How a Community's Culture Can Make or Break Government Reform

The story of Italy's effort to decentralize its governmental functions offers lessons for innovators everywhere.
by | May 14, 2014

Robert J. O'Neill Jr.'s recent column in this space, "Why the Cult of Personality is the Wrong Leadership Model for Government," sent me to my bookshelf to re-read a 1993 book that I thought was a remarkable essay on organizational culture in the literature of public administration. It proved well worth a fresh look in this time when persistent resource scarcity seems to have slowed public innovation.

O'Neill's column offered a caution and a prescription for organizations that rely on a single leader to effect permanent change in public institutions. In O'Neill's view, progress toward responsive and innovative government often dissipates when change-driven leaders leave the scene. Only institutions that develop "leadership at all levels" committed to change are likely to overcome the disruptions caused by cycles of leadership change and economic and political seasons. Absent that sustaining momentum, public institutions revert to type -- historic, habituated behavior -- when the pressure is off.

But what underlies the culture of public institutions, the "type?" How does one recognize the influencing characteristics, and what increases the prospects for durable change?

Robert D. Putnam's Making Democracy Work: Civic Traditions in Modern Italy won the Brownlow Book Award from the National Academy of Public Administration. It was eclipsed by his best-seller Bowling Alone (published in 2000), and by title might seem not particularly relevant to American public officials. Nonetheless, Making Democracy Work is a fascinating account of a ground-breaking shift in public governance and administration that speaks volumes (in less than 200 pages) about political cultures and how they shape public institutions.

In 1970, the Italian government initiated a radical decentralization of governmental functions, establishing 15 regional councils with similar forms, responsibilities, governance and resources. Putnam and two Italian colleagues conducted comprehensive longitudinal surveys of citizens and public officials at the beginning of the process and for 20 years on. What their research revealed was that the underlying social culture within each region can ultimately shape and even overwhelm structure or design.

Regions with a tradition of cooperative spirit, strong civic engagement and a shared sense of common interest produced in two decades governments that were more efficient in their internal operations and more creative and effective in execution, and they were so recognized by citizens and community leaders. Regions characterized by relatively low levels of civic engagement, distrust among social institutions and histories of political corruption produced government that was measurably less efficient, distrusted by citizens and legislatively ineffective.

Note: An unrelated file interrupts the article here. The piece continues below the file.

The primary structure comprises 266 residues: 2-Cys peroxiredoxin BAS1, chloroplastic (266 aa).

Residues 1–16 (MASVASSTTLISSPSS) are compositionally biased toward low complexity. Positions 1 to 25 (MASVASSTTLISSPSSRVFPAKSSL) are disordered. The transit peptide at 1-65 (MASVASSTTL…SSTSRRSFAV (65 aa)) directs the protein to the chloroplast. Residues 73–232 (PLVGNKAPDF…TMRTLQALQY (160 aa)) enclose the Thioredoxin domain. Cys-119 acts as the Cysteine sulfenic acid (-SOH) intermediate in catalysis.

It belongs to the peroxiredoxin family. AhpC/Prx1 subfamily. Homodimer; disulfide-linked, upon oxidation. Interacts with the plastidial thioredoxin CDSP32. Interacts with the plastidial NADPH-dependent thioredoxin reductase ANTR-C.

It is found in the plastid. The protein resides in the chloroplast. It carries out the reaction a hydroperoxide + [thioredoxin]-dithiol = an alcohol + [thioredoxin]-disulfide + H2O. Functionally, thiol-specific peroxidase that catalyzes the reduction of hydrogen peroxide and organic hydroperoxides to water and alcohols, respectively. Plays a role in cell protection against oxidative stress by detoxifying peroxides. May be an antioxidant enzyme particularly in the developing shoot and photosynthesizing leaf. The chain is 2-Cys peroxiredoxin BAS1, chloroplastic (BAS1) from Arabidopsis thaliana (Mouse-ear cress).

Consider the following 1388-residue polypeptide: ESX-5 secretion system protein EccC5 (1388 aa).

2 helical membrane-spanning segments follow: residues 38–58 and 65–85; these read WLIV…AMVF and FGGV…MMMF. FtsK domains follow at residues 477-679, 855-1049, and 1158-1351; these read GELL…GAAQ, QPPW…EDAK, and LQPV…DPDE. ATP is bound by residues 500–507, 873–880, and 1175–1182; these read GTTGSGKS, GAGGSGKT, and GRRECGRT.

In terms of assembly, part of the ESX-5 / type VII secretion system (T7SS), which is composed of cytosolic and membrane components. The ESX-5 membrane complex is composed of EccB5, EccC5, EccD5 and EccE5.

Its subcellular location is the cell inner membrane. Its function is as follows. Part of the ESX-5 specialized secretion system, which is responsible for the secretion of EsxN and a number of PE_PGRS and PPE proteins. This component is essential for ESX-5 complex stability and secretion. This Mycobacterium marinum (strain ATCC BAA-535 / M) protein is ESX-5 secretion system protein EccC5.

As one reviewer of Making Democracy Works observed with a parenthetical sigh, "If the socio-political culture is that durable and pervasive, should government reformers even try?" The answer, certainly, is "of course." But understanding underlying dynamics and choosing leaders and strategies tailored to channel inherent cultural biases would seem to be critical to success.

Thriving communities infect their workforces with a sense of opportunities, an aspirational view of what can be accomplished. Economically depressed regions develop strong attachment to public-sector jobs as "owned" by the employees, who reflexively resist attempts at productivity improvement (which may reduce the number of jobs) or changes in work rules (which may reduce overall income). As Putnam aptly observed, "Particularly in impoverished [areas], efficient administration is less productive in electoral terms than old-fashioned patronage."

A leader transplanted from an organizational culture built on professionalism and pride in innovation may be unsuccessful in an organization steeped in archaic work rules and protectionist attitudes about jobs. Appeals to customer service may initially produce eye-rolling among employees who believe the agitated customer is just an annoyance to be pushed off onto the next department. The successful change agent may need to look like and speak in terms that initially reflect the existing culture of the workforce so that he or she can shift the orientation toward innovation and improved service delivery without appearing to directly threaten the status quo.

Ultimately, O'Neill is correct. A durable climate of innovation is achieved only when the appetite for change penetrates an organization. But a starting point for leading change is understanding cultural context.

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